Book Review – Babette Quinkert, Philipp Rauh, Ulrike Winkler (eds.), Krieg und Psychiatrie, 1914-1950. (Beiträge zur Geschichte des Nationalsozialismus, Vol. 26, Göttingen: Wallstein 2010)

By Stephanie Neuner

Interest in the subject „War and Psychiatry“ amongst historians today encompasses a field of study broader than merely an analysis of the development of military psychiatry. Accordingly, this collection focuses on the multilayered interactions between psychiatric science, warfare and politics before, during and after the Second World War. It focuses on the concrete practice of military psychiatry and underscores the radicalization and the ethical paradigm shift in psychiatry during the Second World War in Germany. At the same time, it examines the common social discourses and overarching ideas that served the purpose of processing the individual and collective psychological effects of the war.  It becomes especially clear through international comparison that psychiatric science serves as an important authority that lends structure and order to a military as well as a civilian society.

It is the methodological goal of the authors, by accessing recently discovered sources such as medical records, to shed light upon the treatment of people with psychological (also war related) disorders by looking „from below“, namely from the patient‘s perspective. Certainly an examination of these sources gives a more intimate portrayal of the daily treatment regime; however, the prevailing source material consists of recordings of medical assessments and medical histories from the „doctors‘ perspective“ (M. Foucault) and not from the experiences of the patients. Nevertheless, it is the insight gained through the examination of the day-to-day psychiatric practice that makes the volume so interesting and readable. It is a testimony to the authors‘ merit that through intensive research into the psychiatric practice during and after the war that such an exemplary portrayal has been achieved and new research findings have been presented.

Beginning with the problematic heritage of the First World War, Jason Crouthamel offers interesting snapshots of the struggle of shell-shocked veterans to receive not only their war pensions but also recognition for their war service after 1933.  He offers evidence that veterans sympathetic to National Socialist ideals were more likely to be awarded health and retirement benefits after 1933, but only for those who had sustained somatic war injuries or veterans who sustained psychological damage due to the societal upheaval caused by the Revolution of 1918.  Certainly, the conflict over recognizing the legitimacy of psychological war wounds escalated during the National Socialist regime; and of course, this can be interpreted as a conflict between different ways of remembering the war that fluctuated between hero worship on one side and an admonition of the power of destruction on the other. Nevertheless, one may want to add, that the fate of the war neurotics was largely determined by National Socialist bureaucracy when casting judgment upon an individual’s ability to work and so-called „Erbgesundheit“ (hereditary health). Accounting for the strictly organized system of retirement benefits in cases of psychologically disabled people after 1934 one must ask the question: how much room was left for negotiating retirement benefits?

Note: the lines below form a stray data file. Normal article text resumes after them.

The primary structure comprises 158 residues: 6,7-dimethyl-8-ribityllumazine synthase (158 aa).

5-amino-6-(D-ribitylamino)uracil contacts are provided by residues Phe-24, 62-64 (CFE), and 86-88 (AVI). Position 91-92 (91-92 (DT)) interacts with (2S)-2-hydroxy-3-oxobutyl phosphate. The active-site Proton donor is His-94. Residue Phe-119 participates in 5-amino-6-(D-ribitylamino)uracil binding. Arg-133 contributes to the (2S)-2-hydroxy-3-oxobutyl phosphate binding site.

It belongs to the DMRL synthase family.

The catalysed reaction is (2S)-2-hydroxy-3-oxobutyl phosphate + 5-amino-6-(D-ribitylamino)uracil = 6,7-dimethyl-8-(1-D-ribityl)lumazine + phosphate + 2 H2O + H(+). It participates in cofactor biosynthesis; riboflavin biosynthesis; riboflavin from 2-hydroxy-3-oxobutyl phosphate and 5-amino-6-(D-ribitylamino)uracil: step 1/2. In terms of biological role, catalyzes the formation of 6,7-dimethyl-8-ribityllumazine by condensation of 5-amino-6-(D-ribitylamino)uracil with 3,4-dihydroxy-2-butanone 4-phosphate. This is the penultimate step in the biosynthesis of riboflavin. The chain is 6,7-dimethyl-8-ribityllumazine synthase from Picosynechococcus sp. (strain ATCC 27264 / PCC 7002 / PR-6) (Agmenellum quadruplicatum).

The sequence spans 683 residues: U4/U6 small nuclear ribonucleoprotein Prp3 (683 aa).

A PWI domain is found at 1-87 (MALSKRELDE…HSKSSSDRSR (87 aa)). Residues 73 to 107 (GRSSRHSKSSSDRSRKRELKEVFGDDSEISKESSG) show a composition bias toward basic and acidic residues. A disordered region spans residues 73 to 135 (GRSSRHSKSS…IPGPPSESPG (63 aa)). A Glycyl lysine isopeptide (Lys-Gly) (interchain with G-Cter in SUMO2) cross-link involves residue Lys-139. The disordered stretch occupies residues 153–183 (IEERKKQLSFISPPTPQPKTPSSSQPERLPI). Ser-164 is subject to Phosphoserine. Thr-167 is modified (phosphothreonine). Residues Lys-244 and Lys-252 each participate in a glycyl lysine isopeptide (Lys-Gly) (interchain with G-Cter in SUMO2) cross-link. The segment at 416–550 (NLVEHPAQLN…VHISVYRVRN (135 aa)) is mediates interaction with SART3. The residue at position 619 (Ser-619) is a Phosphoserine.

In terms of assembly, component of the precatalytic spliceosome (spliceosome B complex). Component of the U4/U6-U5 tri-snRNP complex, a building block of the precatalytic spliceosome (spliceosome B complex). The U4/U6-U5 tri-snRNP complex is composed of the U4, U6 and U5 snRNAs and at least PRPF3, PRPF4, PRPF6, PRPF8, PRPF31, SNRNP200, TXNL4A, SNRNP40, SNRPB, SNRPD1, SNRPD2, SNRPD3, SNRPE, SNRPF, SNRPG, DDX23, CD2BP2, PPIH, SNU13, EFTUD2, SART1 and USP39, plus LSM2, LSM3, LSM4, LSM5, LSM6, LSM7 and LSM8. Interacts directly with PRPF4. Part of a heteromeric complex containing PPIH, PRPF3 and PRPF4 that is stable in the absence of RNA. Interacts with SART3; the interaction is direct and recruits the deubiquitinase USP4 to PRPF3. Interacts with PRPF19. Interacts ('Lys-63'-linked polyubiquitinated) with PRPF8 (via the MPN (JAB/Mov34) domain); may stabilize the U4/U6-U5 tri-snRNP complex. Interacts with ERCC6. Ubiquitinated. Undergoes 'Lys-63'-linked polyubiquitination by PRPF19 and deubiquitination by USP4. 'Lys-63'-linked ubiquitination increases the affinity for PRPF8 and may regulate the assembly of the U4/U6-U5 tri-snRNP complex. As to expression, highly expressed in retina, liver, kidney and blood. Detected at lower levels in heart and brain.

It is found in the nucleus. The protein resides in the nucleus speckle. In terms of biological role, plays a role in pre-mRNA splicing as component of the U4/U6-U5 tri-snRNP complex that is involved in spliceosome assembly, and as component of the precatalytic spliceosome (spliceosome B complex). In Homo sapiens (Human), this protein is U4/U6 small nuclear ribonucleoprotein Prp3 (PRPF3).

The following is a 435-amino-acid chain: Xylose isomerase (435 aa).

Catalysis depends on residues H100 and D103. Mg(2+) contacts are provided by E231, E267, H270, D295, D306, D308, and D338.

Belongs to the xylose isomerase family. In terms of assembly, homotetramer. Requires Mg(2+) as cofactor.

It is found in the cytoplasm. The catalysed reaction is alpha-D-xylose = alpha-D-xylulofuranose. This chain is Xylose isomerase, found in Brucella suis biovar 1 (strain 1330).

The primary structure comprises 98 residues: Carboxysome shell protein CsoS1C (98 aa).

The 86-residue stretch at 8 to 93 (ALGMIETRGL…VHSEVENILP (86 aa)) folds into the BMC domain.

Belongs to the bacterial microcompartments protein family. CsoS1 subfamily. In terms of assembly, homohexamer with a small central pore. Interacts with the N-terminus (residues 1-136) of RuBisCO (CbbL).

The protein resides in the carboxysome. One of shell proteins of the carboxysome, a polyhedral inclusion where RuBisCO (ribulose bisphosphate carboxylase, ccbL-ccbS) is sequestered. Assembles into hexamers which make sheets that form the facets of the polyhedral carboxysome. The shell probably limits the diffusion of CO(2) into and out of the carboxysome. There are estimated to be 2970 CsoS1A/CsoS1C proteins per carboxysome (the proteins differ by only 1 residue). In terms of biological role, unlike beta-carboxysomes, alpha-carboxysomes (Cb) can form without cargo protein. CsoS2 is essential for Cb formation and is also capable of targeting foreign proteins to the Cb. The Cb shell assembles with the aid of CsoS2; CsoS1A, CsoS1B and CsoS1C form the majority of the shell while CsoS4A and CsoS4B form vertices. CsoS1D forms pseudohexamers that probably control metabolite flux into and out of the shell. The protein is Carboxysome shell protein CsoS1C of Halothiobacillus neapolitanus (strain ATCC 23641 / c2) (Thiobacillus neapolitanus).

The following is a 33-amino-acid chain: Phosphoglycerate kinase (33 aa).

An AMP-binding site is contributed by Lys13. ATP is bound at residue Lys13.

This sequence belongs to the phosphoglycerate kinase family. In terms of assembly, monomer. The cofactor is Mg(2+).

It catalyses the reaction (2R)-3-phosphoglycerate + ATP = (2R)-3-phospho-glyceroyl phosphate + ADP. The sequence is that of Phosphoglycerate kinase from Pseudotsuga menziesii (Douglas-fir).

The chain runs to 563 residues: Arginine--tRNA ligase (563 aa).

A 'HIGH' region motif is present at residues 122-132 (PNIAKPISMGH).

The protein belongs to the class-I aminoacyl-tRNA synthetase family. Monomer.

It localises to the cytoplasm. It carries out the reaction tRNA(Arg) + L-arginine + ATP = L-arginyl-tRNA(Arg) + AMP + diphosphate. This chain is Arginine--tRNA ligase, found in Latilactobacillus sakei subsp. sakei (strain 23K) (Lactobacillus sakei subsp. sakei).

Philip Rauh follows the fate of shell-shocked soldiers who were hospitalized or institutionalized during National Socialism and killed through „Euthanasia“ or so-called „T4 Actions“. Contrary to the policy that veterans should be „spared“ from being dispatched in the end, wartime service was not a guarantee against finally being condemned to death. The same selection criteria applied to veterans, namely: ability to work, discipline and clinical prognosis. Much later in the book, we find the thematically well linked article by Sascha Topp about euthanasia of children and the author‘s detailed descriptions of the case of a four-year-old girl, and especially the role her parents played in the dispute surrounding her killing.

The „Annihilation of Unworthy Lives“ within Germany was also continued in the occupied territories during the course of the war. Gerrit Hohendorf and Ulrike Winckler exemplify this with the psychiatric ward in Mogilew, Belorussia. In 1941/1942 all the patients were killed with the cooperation of the Army and the SS. The annihilation of the inmates in Mogilew followed the same scheme by which patients in other clinics and handicapped institutions were eliminated. First, patients were malnourished, then those unable to work were killed, and finally, all others remaining were annihilated. The liquidation of the patients followed primarily utilitarian motives, above all, in order to secure supplies for the army.